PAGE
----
Although I have had a variety of difficulties with the mainstream media in recent years, I hadn’t jumped completely on the fake news bandwagon until the Ukrainian phone call and impeachment. The media in American have become so shrill–a partisan press without a purpose other than to attack Trump. That doesn’t apply to all reporters and editors, but I think it applies to a significant number, particularly among the media elite.

As a result, journalism has fallen on hard times in the eyes of the public. It’s been a long time since journalists have been held in high esteem, but many people looked to the news media to provide some insight into the issues of the day.

Every morning, I start my day by reading several websites, including The Philadelphia Inquirer, The New York Times, The Wall Street Journal, and The Washington Post. I’ll usually check CNN and Fox News and may listen to the radio talk shows for 30 minutes or so.

I don’t read many opinion pieces because I find the analysis wanting, particularly from DaTimes and DaPost. It seems like all they want to do launch a new screed against Donald Trump.

Over the past decade or so, I have been advocating a change in how news organizations go about their business. The old standards of fairness, balance, objectivity, and a few others have been long gone from what I see.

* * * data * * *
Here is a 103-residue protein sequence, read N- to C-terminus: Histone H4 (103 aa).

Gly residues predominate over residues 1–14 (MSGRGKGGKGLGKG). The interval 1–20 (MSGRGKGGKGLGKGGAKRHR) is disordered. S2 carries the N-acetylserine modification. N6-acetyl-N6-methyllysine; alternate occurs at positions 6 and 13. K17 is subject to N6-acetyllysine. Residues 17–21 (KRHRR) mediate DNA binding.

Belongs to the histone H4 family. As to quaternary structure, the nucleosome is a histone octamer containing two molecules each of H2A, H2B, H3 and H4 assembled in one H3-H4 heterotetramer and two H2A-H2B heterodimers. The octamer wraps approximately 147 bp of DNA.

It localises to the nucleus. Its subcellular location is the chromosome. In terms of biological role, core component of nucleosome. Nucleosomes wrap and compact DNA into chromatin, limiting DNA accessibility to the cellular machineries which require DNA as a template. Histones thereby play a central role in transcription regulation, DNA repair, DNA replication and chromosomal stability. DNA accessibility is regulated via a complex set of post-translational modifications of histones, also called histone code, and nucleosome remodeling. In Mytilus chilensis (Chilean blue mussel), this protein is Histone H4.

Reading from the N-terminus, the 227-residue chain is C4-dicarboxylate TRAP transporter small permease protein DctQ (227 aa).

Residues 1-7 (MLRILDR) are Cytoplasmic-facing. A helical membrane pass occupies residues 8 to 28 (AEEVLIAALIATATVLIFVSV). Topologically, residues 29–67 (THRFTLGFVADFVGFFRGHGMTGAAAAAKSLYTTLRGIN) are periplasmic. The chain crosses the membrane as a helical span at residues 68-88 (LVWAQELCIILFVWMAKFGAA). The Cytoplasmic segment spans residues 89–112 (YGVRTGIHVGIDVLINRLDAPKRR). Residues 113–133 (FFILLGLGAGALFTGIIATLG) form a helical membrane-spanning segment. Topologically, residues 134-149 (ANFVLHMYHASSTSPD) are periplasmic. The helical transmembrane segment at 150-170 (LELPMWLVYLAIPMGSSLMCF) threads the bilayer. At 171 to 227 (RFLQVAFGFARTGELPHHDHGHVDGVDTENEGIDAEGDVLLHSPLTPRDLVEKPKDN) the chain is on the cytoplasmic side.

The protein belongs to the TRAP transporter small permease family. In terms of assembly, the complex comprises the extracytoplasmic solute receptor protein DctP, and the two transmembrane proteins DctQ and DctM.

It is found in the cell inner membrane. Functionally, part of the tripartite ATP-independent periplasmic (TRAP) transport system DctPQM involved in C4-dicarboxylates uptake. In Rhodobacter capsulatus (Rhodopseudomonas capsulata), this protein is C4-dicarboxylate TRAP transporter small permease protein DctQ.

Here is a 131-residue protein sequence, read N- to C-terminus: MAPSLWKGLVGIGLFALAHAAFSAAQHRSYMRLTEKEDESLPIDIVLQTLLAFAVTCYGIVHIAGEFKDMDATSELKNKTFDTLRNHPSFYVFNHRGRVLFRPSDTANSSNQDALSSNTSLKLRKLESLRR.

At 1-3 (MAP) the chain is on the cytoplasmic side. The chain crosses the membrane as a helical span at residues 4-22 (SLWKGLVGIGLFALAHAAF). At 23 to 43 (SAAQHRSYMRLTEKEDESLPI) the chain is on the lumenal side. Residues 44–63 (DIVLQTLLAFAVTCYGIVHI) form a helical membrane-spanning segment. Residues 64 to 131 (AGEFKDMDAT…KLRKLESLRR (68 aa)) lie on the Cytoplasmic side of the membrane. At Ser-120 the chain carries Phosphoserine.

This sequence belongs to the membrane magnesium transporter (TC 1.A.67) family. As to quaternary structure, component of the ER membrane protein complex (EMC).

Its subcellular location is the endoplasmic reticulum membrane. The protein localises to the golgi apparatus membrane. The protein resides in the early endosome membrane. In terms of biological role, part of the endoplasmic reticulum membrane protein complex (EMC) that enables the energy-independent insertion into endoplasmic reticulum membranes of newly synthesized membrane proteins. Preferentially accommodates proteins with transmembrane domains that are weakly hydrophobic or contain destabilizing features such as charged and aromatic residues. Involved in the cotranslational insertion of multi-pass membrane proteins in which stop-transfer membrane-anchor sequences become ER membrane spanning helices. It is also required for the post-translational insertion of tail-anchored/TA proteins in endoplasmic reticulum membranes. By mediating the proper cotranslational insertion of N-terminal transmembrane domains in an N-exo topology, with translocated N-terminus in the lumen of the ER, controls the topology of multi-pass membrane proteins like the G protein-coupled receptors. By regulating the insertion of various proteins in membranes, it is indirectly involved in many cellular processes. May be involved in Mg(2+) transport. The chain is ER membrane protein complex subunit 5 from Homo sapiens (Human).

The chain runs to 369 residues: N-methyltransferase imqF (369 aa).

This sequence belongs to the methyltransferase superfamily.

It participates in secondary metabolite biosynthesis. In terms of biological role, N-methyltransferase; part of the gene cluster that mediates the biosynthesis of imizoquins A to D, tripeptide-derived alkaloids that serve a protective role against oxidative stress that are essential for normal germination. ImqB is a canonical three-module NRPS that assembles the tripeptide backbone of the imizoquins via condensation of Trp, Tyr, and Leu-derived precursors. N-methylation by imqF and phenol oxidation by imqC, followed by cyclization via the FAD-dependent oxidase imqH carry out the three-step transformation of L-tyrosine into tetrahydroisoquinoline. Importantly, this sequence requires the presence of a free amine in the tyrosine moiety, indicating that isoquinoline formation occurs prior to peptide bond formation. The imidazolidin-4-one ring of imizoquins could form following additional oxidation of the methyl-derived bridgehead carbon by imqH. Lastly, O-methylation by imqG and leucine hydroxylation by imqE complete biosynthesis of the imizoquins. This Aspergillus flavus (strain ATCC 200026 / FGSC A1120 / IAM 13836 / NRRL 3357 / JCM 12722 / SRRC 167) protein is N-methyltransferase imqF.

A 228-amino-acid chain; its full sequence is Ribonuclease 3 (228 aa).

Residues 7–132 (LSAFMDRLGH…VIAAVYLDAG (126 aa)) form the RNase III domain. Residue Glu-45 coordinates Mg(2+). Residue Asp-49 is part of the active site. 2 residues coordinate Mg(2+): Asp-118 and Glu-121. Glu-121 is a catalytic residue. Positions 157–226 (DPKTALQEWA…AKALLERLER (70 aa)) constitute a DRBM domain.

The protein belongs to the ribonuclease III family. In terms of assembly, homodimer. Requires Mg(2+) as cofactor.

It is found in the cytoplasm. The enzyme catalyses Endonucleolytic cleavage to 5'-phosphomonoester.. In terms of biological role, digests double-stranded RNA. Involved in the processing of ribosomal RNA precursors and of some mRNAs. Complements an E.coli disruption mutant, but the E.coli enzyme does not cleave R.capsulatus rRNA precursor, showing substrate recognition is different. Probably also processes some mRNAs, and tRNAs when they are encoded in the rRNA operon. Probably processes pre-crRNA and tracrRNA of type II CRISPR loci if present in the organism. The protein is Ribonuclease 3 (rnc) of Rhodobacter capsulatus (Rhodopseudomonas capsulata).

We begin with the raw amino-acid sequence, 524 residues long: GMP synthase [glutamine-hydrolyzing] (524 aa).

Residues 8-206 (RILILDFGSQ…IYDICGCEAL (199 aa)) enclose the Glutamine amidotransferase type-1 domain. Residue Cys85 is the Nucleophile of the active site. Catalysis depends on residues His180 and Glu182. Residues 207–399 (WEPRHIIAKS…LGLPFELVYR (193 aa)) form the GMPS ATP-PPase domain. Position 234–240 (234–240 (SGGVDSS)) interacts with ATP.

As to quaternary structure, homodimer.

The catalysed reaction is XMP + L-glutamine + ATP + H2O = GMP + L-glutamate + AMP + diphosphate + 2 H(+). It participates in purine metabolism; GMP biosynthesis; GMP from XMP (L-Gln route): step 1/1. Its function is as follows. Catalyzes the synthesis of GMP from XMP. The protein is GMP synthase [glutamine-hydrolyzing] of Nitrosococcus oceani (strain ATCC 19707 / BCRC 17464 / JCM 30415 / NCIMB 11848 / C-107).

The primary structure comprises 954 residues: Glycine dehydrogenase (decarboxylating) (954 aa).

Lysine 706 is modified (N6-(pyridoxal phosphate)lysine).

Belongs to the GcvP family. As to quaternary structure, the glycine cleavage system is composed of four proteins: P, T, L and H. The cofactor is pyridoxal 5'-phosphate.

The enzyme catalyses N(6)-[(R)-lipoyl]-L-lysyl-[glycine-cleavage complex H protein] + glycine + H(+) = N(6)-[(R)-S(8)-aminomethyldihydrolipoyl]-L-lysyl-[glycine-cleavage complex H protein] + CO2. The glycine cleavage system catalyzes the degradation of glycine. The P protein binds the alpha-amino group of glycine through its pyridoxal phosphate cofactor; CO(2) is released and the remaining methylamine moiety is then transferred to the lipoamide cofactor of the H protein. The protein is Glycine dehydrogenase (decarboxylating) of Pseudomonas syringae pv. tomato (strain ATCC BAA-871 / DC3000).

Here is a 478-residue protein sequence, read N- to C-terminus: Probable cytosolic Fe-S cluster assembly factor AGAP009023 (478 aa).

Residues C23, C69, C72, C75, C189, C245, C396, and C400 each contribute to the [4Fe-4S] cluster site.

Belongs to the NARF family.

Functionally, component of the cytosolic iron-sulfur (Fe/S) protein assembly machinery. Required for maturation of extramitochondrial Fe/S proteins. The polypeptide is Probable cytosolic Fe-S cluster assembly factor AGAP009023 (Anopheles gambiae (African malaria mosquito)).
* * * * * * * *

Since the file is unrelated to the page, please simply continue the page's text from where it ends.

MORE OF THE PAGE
In my view, the tenets should emphasize accuracy, transparency, and professionalism.

Transparency is one that sticks in the craw of most journalists. I want their political views, campaign contributions, past history of advocacy, and even tax records available to readers and viewers—much of which reporters and editors ask of politicians.

Michael Schudson, the noted analyst of journalism, wrote recently in The Columbia Journalism Review, that the issues transcend the current battle between the press and Trump.

“[T]he old days of ritually objective news reporting (he said/she said) are not gone but have been reduced in importance from the 1970s on, as mainstream outlets have increasingly emphasized analysis in news coverage—not quite so much ‘who, what, when, where’ as ‘why.’ There has been a profound cultural shift in journalism during this period. The limitations of straitjacketed objectivity came to be understood and journalism began to embrace the necessity of interpretation, as both quantitative studies and journalists’ recollections attest,” Schudson wrote.

“News organizations should have to explain themselves—to communicate the difference between the news department and the editorial page (more than a quarter of Americans do not understand the distinction); to show how they gather their news; to clarify why they sometimes cannot divulge their sources,” he added.

I hope journalists will listen to Schudson because I have failed in my mission to convince my former and current colleagues.

Whatever the case, I am no longer proud to call myself a journalist. I don’t think I am alone.

The Only Question that Matters in Election 2020

After watching this video I have the following question for the left that insists that Trump is beyond the pale and must be replaced.

What assurance do we have that things worse than this…

…will be faced by Conservatives in general and Trump supporters in particular if you are granted power?